To this end, confocal imaging and EM processing of a traumatic brain injury lesion were performed as described for correlative ATUM-SEM. We collected serial 400 nm semi-thick sections of the lesion area covering the entire volume of the vibratome section on cpcKapton. Typically, this resulted in 250 sections that can be mounted onto one or two wafers, dramatically speeding up the correlation process compared to ATUM-SEM (1000 sections on four wafers). We imaged the entire section areas at 100 nm lateral resolution to screen for rough anatomical landmarks. Two vessels with high LND fluorescence signal (Fig. 3C) were correlated and selected for imaging at higher resolution (20×20 nm). Based on this ultrastructural volume and in order to unambiguously identify the localization of nanoparticles, we acquired single images of these target regions at 10 nm lateral resolution. Alignment and three-dimensional rendering of the volume EM data (Fig. 3D) provided an overview of the underlying neurovascular unit despite the coarser axial resolution compared to ATUM-SEM. Based on these reconstructions and inspection of the ultrastructural volume, we selected sections with gold particles potentially crossing the BBB. These tissue sections were detached by acetone treatment and collected onto Formvar-coated slot grids, as needed for subsequent ET. We found that colloidal gold fiducials (20 nm diameter) needed for image reconstruction could be attached to the surface of these sections despite previous SEM imaging. Tomographic reconstructions of semi-thick sections removed from cpcKapton showed surface contamination only at the side that was facing the permanent marker coat (Figure 2 – figure supplement 3B). The superficial contamination caused reconstruction artifacts in the back projection down to down to a depth of up to 50 nm into the section. Sections that were collected at a nominal cutting thickness of 400 nm showed an actual thickness of 260-300 nm after the tomographic reconstruction. This collapse is due to a mass loss after interaction of the electron beam with the specimen (Luther, Lawrence and Crowther, 1988; McEwen and Marko, 1998; O’Toole, Morphew and McIntosh, 2020). Moreover, we detected variable lateral shrinkage of about 20% and minor distortions between the SEM and TEM images of ultrathin sections, probably due to beam damage and acetone treatment (Figure 2 - figure supplement 4). The sections could be recovered even four months after collection and nine months after SEM imaging. Besides Epon/Araldite resin (LX112), we tested the detachment and re-imaging procedure with tissue sections embedded in standard Epon and Durcupan resins (Figure 2 - figure supplement 5). For all three types of resins we were able to image by SEM, detach sections and collect them onto grids for re-imaging by TEM tomography.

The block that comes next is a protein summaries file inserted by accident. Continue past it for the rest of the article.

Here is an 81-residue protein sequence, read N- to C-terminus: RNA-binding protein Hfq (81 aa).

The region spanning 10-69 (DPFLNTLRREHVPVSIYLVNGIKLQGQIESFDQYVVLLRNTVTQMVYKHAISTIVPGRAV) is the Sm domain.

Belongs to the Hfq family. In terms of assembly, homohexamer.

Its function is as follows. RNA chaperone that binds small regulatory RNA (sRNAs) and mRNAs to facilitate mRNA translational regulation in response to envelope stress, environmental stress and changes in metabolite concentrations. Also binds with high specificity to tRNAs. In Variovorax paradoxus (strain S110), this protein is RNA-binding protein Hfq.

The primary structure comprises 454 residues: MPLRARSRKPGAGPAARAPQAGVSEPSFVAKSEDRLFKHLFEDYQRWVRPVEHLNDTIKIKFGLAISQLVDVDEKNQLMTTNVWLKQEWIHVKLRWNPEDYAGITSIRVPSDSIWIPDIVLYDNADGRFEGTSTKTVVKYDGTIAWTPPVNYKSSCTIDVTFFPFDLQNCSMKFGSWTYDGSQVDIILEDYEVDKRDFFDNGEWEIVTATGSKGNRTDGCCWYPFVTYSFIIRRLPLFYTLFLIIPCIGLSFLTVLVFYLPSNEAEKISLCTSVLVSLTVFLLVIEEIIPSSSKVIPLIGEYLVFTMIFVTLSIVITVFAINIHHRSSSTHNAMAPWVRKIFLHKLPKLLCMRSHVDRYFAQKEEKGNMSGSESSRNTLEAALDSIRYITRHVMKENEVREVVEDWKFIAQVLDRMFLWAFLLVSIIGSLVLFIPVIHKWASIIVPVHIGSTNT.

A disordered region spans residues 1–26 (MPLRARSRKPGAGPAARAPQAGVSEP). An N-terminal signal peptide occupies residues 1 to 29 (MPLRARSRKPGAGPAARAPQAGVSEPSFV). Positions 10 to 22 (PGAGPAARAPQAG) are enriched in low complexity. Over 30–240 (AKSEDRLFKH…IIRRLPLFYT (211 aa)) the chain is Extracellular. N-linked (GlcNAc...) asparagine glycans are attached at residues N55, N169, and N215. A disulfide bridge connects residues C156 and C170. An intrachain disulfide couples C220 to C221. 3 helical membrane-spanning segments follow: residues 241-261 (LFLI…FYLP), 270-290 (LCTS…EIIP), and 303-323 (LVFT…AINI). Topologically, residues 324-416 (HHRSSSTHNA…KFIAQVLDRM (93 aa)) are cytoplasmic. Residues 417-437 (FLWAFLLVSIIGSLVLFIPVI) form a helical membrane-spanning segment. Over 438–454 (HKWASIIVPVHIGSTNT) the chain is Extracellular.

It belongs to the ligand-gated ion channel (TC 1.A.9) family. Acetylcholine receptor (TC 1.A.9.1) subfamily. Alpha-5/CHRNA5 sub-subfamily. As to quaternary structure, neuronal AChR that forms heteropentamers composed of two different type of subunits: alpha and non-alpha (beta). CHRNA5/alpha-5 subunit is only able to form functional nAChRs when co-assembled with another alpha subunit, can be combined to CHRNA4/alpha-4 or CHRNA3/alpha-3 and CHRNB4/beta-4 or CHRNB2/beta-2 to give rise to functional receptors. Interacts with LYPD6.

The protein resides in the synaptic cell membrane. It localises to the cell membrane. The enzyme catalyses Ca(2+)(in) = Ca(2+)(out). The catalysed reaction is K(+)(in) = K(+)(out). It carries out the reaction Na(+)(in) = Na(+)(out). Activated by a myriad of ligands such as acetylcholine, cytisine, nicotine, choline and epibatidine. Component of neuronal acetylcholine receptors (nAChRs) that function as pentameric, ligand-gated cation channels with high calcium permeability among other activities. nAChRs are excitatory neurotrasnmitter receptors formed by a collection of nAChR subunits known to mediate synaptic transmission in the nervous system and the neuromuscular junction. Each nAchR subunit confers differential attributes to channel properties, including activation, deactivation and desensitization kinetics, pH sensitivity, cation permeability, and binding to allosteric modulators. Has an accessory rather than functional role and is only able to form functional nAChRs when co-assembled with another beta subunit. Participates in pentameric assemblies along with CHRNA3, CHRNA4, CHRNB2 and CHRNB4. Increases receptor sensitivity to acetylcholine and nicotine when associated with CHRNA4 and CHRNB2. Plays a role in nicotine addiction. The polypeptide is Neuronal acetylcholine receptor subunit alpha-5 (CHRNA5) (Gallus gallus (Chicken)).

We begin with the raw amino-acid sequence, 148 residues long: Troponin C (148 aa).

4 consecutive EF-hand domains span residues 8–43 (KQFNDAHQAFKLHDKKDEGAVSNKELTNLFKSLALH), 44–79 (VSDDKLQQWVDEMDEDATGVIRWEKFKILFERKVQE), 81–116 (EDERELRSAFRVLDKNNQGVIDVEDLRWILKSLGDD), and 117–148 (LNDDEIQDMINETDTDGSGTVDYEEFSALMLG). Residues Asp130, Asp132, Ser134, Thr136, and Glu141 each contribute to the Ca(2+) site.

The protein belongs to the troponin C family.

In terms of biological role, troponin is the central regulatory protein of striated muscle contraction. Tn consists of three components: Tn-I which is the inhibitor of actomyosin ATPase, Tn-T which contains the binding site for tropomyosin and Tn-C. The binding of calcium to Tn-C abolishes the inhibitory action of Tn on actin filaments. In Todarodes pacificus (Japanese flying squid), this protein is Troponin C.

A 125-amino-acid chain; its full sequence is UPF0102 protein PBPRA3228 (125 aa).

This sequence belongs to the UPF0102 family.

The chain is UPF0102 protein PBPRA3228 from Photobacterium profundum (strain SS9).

Despite the above-mentioned minor collapse of the section, the features of the targeted microthrombi and the surrounding neurovascular unit familiar from conventional thin-sectioning ATUM-SEM could be readily discerned: The unit’s cellular layers with endothelial cells, basement membrane and pericytic processes could be visualized, even at pathological sites. Moreover, the injected colloidal gold particles and LNDs were accumulated in the vessel lumen, with the identification of LNDs — compared to SEM images—actually facilitated in the ET by the increased resolution (Fig. 3E; Supplemental movies 1-3). We observed that the endothelial layer showed local edema and detachment from the basement membrane, while tight junctions were still intact (Fig. 3E). Gold particles were detected in platelet vesicles, vacuoles of endothelial cell swellings, as well as in areas of endothelial detachment from the basement membrane (Fig. 3E). We also recovered and reconstructed tomograms from nine serial semi-thick sections (Fig. 4). Comparing the SEM reconstruction with the one from the corresponding serial ETs (Fig. 4A) clearly showed that SEM imaging visualizes only the section surface resulting in a coarse three-dimensional rendering, while ET provided information of the entire section thickness (Fig. 4B-D; Supplemental movies 4-6). Taken together, this correlative ATUM-Tomo approach enabled the targeted visualization of extravasating nanoparticles and their ultrastructural organelle carriers within reconstructed CNS neuropil as contextualized by confocal and volume SEM imaging. With our valuable approach we bridged micro- to nanoscales for the examination of healthy and diseased tissue samples by electron microscopy.